16+1 becomes 14+1 + Marvel heroes unwanted
With its 16+1 format, China wanted to weaken the EU's position in Eastern and Central Europe in the long term. But ten years after the foundation of the economic initiative, disillusionment is now spreading. The economic benefits are limited. Financial aid has turned out to be smaller than expected. Negotiations have been tough, and political differences, such as sanctioned relations with Taiwan and China's stance on the Ukraine war, have led to a serious loss of trust. Most recently, Latvia and Estonia turned their backs on the initiative. Although the Czech Republic is likely to follow soon, a large wave of withdrawals is not likely, analyzes Amelie Richter. Many of the countries maintain relatively close ties with China and hope to attract further investment – and the EU is still not present enough as an alternative.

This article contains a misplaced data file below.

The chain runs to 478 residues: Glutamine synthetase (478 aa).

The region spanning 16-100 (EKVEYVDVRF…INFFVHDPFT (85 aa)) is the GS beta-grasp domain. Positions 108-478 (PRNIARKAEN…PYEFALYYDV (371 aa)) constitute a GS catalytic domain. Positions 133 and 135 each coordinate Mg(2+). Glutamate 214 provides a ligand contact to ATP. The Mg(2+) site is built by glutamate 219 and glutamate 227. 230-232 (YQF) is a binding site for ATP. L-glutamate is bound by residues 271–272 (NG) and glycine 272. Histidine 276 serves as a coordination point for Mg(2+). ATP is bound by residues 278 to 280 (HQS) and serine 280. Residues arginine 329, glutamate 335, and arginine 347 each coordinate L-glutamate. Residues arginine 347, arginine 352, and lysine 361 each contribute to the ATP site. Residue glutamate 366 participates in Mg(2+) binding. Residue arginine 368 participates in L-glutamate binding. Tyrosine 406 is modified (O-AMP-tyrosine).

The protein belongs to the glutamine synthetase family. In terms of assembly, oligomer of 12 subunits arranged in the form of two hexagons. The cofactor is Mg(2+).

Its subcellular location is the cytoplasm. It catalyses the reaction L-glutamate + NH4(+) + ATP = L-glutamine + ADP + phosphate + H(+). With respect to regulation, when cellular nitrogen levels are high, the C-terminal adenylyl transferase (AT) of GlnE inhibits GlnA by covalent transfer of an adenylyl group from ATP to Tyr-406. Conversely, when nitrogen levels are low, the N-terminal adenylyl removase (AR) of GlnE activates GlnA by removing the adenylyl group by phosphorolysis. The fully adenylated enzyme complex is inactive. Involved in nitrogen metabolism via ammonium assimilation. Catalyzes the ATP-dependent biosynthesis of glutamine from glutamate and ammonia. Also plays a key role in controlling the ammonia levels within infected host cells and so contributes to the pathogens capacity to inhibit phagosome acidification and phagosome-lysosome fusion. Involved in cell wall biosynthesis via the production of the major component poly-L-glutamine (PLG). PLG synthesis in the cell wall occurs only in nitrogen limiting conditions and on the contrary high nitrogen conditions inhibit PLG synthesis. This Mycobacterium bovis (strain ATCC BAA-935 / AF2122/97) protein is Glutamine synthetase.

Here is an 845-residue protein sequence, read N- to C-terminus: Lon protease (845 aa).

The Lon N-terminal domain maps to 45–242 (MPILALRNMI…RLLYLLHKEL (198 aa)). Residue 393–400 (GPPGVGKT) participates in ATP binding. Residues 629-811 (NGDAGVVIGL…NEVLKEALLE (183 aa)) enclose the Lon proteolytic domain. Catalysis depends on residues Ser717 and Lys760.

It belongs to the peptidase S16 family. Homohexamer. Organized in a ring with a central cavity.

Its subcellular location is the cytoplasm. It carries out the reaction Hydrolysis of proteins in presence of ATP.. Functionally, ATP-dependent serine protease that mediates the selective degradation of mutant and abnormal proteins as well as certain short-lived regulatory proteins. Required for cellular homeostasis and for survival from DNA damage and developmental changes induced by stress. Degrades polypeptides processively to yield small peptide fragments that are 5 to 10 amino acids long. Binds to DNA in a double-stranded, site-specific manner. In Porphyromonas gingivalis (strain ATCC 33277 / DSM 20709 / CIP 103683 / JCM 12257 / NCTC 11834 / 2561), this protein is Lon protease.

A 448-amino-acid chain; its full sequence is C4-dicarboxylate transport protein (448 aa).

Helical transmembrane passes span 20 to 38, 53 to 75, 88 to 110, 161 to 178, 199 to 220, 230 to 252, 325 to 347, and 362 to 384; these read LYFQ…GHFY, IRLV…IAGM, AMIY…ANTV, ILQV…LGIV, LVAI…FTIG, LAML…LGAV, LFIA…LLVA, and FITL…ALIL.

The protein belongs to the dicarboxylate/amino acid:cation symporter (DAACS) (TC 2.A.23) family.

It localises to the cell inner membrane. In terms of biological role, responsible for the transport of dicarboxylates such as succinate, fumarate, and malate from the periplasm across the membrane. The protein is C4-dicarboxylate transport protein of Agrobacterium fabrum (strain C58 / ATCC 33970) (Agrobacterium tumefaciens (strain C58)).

China's movie industry also shows a tendency to decouple. As our team in Beijing reports, fewer and fewer Western blockbusters are making their way to China. This is partly due to the authorities' non-transparent pre-selection process – only 34 foreign movies are allowed to be shown each year – and partly due to changing tastes. The Chinese have begun to show greater interest in Chinese productions with Chinese themes, preferably patriotic and bombastic, such as the box-office hit Battle at Lake Changjin, the first part of which alone grossed $900 million.